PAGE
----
10.5 Data collection methods
Select the most appropriate data collection methods to gather the required information. It is advisable to use a wide range of data collection methods, and for the team to be well prepared and skilled in the use of the chosen methods.
The assessment will yield clearer results if the methodology is well planned beforehand. Key informant interviews and directed observations are methods used regularly, although are often poorly planned. Predetermine who to interview, what questions to ask (test the questions before, if possible) and how to ask them, and decide what needs to be observed, what things you will be looking for, and how to record that data. In addition to key informant interviews and direct observation, there are many other methodologies that can provide important information, as outlined in section 10.5.1.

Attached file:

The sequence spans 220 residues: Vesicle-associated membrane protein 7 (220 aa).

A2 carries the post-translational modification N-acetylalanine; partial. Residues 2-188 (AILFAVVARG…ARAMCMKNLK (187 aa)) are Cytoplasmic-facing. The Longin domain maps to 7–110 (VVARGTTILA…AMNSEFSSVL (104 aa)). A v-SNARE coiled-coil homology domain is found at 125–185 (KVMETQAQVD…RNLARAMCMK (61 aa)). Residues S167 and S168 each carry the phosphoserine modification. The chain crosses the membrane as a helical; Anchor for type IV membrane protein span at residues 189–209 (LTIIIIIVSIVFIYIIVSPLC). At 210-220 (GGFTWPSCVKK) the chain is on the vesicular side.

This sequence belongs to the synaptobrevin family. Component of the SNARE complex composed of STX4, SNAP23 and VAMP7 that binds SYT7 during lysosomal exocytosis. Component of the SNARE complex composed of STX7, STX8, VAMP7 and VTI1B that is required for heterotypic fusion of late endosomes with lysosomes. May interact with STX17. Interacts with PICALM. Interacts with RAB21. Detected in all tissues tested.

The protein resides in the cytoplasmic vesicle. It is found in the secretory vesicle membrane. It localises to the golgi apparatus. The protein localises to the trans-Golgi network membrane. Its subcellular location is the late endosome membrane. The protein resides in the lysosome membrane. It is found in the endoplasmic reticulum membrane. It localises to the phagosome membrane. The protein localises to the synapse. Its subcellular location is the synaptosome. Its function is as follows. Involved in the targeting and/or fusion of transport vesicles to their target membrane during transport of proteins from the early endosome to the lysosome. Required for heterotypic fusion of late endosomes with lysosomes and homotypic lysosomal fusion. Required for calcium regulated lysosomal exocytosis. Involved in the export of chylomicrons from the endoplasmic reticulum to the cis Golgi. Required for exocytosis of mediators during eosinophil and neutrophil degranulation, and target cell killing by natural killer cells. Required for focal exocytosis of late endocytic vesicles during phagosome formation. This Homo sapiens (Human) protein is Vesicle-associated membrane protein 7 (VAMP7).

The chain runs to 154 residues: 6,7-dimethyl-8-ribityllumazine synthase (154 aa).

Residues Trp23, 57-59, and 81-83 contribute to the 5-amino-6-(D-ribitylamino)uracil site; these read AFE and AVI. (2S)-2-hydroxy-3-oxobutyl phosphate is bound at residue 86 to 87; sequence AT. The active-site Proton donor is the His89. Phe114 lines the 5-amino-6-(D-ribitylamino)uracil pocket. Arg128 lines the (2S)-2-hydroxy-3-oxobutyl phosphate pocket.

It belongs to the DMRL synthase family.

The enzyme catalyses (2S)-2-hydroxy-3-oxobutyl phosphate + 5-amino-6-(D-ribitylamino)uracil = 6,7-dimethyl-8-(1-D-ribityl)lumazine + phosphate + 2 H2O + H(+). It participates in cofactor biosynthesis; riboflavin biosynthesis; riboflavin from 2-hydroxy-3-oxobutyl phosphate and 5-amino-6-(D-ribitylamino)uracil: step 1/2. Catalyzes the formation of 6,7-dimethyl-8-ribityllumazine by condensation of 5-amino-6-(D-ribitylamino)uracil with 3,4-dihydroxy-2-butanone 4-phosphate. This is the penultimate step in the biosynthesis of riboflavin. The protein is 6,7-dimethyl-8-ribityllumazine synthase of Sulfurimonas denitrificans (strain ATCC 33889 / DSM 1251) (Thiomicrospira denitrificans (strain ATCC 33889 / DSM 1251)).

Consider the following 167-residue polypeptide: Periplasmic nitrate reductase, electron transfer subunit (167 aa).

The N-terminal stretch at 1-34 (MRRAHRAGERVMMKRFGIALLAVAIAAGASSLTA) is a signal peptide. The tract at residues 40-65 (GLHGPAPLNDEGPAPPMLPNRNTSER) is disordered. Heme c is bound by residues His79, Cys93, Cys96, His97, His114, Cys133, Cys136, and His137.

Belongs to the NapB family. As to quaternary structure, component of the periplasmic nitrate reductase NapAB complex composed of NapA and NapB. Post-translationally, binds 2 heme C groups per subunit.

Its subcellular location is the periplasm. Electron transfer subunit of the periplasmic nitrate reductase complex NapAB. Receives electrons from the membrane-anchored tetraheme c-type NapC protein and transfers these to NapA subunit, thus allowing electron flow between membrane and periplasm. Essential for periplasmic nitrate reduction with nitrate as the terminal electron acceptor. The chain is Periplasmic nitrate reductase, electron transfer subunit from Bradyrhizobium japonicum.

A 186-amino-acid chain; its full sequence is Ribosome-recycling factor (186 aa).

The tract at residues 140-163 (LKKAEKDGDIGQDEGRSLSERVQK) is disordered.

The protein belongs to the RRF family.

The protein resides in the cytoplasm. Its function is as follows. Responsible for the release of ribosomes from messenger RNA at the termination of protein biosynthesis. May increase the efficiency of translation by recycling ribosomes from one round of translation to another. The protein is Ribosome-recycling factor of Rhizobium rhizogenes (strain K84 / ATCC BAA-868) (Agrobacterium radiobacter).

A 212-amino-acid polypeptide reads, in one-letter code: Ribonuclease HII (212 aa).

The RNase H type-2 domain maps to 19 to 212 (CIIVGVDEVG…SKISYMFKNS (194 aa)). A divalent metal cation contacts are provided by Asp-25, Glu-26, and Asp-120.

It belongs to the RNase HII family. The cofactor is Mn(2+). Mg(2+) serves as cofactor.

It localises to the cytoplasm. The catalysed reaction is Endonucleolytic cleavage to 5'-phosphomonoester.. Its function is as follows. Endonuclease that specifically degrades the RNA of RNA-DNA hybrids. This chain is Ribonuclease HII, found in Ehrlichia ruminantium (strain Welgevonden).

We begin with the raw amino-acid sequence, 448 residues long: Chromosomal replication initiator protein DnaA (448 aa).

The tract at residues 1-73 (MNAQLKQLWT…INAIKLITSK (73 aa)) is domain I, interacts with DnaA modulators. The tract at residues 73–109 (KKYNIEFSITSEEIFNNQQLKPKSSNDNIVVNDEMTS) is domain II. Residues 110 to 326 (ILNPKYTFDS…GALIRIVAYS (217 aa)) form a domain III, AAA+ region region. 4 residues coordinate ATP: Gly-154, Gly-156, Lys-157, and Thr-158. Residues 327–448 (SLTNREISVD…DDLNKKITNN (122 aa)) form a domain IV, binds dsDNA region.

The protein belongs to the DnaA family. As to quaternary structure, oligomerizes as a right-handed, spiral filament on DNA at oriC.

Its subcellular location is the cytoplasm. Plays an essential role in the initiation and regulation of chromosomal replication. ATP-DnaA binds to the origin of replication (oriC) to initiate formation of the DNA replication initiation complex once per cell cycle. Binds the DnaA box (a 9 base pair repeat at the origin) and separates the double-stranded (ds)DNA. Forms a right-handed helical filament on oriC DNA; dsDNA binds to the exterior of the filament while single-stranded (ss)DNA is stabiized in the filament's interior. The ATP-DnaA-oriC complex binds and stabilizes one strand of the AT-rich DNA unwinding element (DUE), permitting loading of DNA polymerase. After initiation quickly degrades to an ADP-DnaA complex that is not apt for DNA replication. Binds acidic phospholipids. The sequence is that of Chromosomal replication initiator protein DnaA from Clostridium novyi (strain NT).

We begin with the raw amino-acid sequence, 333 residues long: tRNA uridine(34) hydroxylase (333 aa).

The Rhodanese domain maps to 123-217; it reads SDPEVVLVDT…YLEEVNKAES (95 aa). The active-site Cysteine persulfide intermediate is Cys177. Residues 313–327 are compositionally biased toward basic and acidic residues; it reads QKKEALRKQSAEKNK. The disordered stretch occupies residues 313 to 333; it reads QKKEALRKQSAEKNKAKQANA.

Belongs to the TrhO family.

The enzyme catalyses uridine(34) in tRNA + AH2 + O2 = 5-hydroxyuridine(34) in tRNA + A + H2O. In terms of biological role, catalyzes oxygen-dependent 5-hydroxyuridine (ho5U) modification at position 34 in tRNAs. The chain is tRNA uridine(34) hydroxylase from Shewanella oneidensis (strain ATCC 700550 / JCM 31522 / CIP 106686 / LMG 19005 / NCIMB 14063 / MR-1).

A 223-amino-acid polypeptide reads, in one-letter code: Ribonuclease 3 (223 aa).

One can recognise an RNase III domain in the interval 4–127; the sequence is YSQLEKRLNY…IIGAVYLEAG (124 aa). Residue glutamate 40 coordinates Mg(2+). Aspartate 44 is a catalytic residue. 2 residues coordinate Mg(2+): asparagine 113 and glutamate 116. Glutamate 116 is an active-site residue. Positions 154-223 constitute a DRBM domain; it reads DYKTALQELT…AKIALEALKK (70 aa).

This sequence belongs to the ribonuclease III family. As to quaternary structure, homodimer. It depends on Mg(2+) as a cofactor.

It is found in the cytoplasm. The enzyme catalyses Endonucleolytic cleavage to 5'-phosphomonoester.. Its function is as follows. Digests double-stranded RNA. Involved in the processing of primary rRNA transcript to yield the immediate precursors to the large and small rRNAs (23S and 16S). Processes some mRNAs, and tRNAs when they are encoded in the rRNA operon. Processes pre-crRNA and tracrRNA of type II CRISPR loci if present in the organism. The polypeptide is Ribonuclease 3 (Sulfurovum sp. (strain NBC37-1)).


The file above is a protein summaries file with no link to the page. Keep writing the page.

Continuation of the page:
Methods for information gathering
|Available data collection methods||Tools and ‘how to’ guides|
|Annex 4.6 IFRC 2005. Guidelines for emergency assessment, Chapter 7
Annex 4.5 The good enough guide, Tool 5
|Focus groups||Annex 4.6 IFRC 2005. Guidelines for emergency assessment, Chapter 7
Annex 4.5 The good enough guide, Tool 6
|Direct observation||Annex 4.5 The good enough guide, Tool 9|
|Surveys||Annex 4.5 The good enough guide, Tool 7|
|Participatory rural appraisal methods-for example, mapping, seasonal calendars, timelines and proportional piling.||Annex 4.7 ALNAP Participation Handbook|
Satellite imagery, phone / internet interviews, fly-over (with plane, helicopter or drone) and email exchanges are also useful data collection methods to consider.